Solv-Ex attempts new Reg S offering. Conversion may cause shares to exceed amount authorized.

On June 18, 1997 Solv-Ex entered into an agreement with Greystone Capital Ltd. to attempt the sale of a new $11 million convertible Reg S offering. Solv-Ex already has a $10 million convertible Reg S outstanding. Both of these Reg S offerings allow holders to convert into an unlimited number of shares at a discount to the market regardless of price. Solv-Ex’s management has acknowledged that these Reg S offerings may cause Solv-Ex to exceed the number of shares it is authorized to issue. Solv-Ex has 30 million authorized shares.

Excluding Mr. Rendall’s $2.0 million March, 1997 loan, Solv-Ex had a $438,801 negative cash position as of March 31, 1997. This shows that Solv-Ex had spent all the funds it had obtained before March 31, 1997 and still owed at least $58.4 million. Yet Solv-Ex is still incapable of producing any sales, earnings or cash flow. Furthermore, despite all its alleged expenditures, Solv-Ex possesses no asset it can sell or mortgage to obtain any cash. As a result, Solv-Ex can only finance its expenses through stock sales. However, Solv-Ex failed to file a registration statement as required under its own agreements and has never sold any of its shares through a legitimate underwriting. Instead, Solv-Ex has borrowed short-term money from alleged off-shore investors who are repaid through unregistered stock sales to unknowing U.S. investors.

It has now been shown that all of Solv-Ex’s production capability claims are completely false and untrue. Solv-Ex’s dire financial condition and grave legal problems alone make its $160 million market value impossible to legitimately defend. Solv-Ex’s management has exacerbated its already desperate situation by selling as many shares as possible regardless of price. This clearly indicates that management understands that Solv-Ex’s shares are grossly overvalued at any price.

As stated above, Solv-Ex has 30 million shares authorized and has 24.3 million shares outstanding. Solv-Ex already has a $10 million Reg S convertible outstanding. The number of shares required to cover the eventual conversion of this Reg S, the existing $33 million convertible loan, certain options and the new contemplated Reg S may likely exceed Solv-Ex’s authorized number of shares. This will require an amendment of Solv-Ex’s articles of incorporation and a shareholder vote. In order to hold a shareholder meeting Solv-Ex will have to file a proxy statement with the Securities and Exchange Commission.

The above described Reg S offering is at least Solv-Ex’s third attempted off-shore, unregistered stock sale since “Peter Young” financing. All of these transactions have been abnormal. Last November, Venture Guarantee, Ltd.’s (“Vengua”) President, Edward Fitzpatrick, claimed to have an agreement with Solv-Ex to sell one of these earlier Reg S offering. Vengua is affiliated with Select Capital Advisors, Inc. (“Select”). Ronald G. Williams is Select’s Chairman and CEO. On February 12, 1996 BusinessWeek reported that Mr. Williams was a disbarred attorney who in 1993 was arrested and charged with fraud and stock manipulation after having pled guilty to earlier fraud charges.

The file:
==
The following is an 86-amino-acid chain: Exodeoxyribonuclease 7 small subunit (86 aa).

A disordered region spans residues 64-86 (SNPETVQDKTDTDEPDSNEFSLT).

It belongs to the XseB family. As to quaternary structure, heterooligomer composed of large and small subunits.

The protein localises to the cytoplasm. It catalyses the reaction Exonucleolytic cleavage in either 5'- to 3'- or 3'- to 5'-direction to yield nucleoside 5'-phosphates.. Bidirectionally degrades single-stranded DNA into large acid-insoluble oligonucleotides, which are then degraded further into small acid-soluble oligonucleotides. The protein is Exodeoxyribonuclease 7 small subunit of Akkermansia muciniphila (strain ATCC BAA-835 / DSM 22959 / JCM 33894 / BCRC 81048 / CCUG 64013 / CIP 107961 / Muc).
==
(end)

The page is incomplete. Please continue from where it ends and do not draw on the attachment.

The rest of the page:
Mr. Williams has been closely associated with Mr. Samuel A. Francis, who is Solv-Ex’s founder. Mr. Francis bought 1,750,000 Solv-Ex shares for approximately $0.05 shortly before Solv-Ex’s initial “best efforts” offering. On August 15, 1990 a Grand Jury indicted Mr. Francis with charges of racketeering, witness tampering, conspiracy and “employing a variety of fraudulent and manipulative devices and contrivances” to defraud the investing public. The events covered in the criminal indictment dated as far back as February 21, 1977. This was four years before Mr. Rendall and Mr. Francis came together to promote Solv-Ex’s “penny stock” offering. On April 30, 1992 Mr. Francis pleaded guilty and was convicted of securities fraud related to the above indictment and was committed to prison in Camp Biggs, El Paso, Texas for one year and one day. As of October 27, 1994 Mr. Francis still owned 1,049,728 shares of Solv-Ex stock. As of September 30, 1995 the number of Solv-Ex’s shares outstanding had increased sufficiently to cause Mr. Francis’ Solv-Ex stock holding to fall below 5%. As a result, Solv-Ex would no longer be required to disclose Mr. Francis’ Solv-Ex stock holdings in its proxy statement. A search of the Securities and Exchange Commission Solv-Ex filings found no reported sales of Solv-Ex stock by Mr. Francis, his wife or a trust for their children since July, 1994.

Solv-Ex Corporation (Trading Symbol: SOLVQ) (Price: $3.8125)

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